Beef mince may be a Kiwi staple, but consumers have little say over how lean or fatty it really is.
Fair Go has been delving into the matter, following its 2015 investigation into the fat content of mince on shelves and the use of illegal sulphites.
The programme looked at the difference between best and basic beef mince and found that fat content can vary greatly depending on where it's been bought from.
The Ministry for Primary Industries (MPI) regulates food standards but that only applies to labelling and composition and they don't specifically set the levels of fat.
New Zealand Food Safety Director of Food Regulations, Paul Dansted, says businesses need to be truthful and not misleading about products, but food standards don't prescribe what is basic, prime or premium.
“That's really much in the eyes of the consumer,” he said.
Both of New Zealand’s major supermarket chains set themselves lean meat targets. The Beef + Lamb quality mark goes on products that are at least 85 per cent red meat.
Meat retailers make their mince from beef trim – off-cuts of meat that are run through a mincing machine. They can get this in two ways – either from a meat processor with high-tech x-ray machinery or instore by butchers, who make a visual assessment of the red meat to fat content ratio.
Fair Go shopped at six different stores around Tāmaki Makaurau / Auckland and bought the basic and best beef mince packs available from each and sent them to Eurofins Laboratory to test the fat content.
Both Countdown Te Atatu South and Pak’n Save Sylvia Park were within their targets and didn't raise any flags.
After conducting an additional shop and test on the others, the results revealed that Discounted Meats in Kelston had the fattiest standard mince in both shops - 23% and then 26%.
The store manager told Fair Go if customers had an issue, they'd be willing to make changes but no customers had complained to them.
The Aussie Butcher Mt Roskill ranked the highest in fat for premium mince when averaged across both shops, with 11.8% fat.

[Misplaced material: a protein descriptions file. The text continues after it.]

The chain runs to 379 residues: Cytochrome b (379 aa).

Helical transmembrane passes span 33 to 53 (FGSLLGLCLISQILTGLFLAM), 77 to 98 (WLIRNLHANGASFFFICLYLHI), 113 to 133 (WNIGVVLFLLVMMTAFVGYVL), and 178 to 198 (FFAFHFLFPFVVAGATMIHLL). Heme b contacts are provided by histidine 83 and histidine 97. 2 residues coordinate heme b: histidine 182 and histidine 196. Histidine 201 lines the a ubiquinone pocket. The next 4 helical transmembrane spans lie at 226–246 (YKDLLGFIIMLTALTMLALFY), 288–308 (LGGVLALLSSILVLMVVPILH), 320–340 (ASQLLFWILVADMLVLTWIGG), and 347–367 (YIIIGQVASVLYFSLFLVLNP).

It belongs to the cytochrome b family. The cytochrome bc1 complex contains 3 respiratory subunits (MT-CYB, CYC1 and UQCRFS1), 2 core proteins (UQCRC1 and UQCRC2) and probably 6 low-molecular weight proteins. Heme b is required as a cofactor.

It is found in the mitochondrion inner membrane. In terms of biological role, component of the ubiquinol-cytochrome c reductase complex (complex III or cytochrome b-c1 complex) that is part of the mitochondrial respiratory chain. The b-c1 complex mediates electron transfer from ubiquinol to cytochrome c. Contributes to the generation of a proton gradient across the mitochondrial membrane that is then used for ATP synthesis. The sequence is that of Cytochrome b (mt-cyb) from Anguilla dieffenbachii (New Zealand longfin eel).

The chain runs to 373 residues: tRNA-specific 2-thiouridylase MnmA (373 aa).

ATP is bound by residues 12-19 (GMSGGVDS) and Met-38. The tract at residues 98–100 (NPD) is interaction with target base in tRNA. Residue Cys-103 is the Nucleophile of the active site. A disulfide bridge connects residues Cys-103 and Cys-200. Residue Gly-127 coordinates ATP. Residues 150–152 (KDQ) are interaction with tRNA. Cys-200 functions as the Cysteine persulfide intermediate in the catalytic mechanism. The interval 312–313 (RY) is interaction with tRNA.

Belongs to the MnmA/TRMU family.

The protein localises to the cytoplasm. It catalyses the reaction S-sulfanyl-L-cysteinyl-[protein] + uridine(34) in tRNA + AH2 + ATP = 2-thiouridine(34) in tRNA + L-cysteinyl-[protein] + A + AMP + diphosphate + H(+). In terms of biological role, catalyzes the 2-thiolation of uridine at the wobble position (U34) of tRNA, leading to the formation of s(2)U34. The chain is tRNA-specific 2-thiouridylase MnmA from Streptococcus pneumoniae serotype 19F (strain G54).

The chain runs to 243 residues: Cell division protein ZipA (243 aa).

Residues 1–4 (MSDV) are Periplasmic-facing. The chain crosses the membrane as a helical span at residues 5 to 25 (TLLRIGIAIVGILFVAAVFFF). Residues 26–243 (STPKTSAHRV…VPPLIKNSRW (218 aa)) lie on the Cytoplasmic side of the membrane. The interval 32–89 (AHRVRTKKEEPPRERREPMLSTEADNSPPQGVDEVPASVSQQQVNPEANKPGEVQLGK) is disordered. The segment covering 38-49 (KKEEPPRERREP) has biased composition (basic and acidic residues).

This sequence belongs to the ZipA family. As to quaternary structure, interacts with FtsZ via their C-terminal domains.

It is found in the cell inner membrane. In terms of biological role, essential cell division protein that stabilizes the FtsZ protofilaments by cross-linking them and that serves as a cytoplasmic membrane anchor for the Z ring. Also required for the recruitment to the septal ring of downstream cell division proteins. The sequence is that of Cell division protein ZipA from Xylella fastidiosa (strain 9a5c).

Owner Keith Oddy said he was comfortable with the results and that their fat content for premium mince could range from five to 15 per cent and is quality mark certified.
"We’d like to make the point that ‘premium’ does not just point to fat content, but the quality of the ingredients used as well as the eating experience for the customer."
The Mad Butcher Glen Innes also said it was satisfied with the level of fat in its mince, which averaged out at 6.4% fat, and also has the Quality Mark tick.
The lab results revealed an extra, unwanted ingredient in some of the mince. Both Meat World Onehunga’s standard and prime packs tested positive for sulphites and sulphur dioxide.
It’s illegal to add the two food additives to raw ground beef under the Food Act. They can cause allergy-like reactions for some people, including asthma sufferers.
“Mince is a fresh product, it should be used fresh or frozen. But sulphites can be used to mask that and to make it look fresher for longer,” explains MPI’s Paul Dansted.
Meat World’s store manager told Fair Go they didn’t know how sulphites had got into their products and suggested the error was made by their meat supplier. The supplier has since ruled out any possibility of sulphites being used or stored onsite.
Auckland Council and MPI are now investigating Meat World.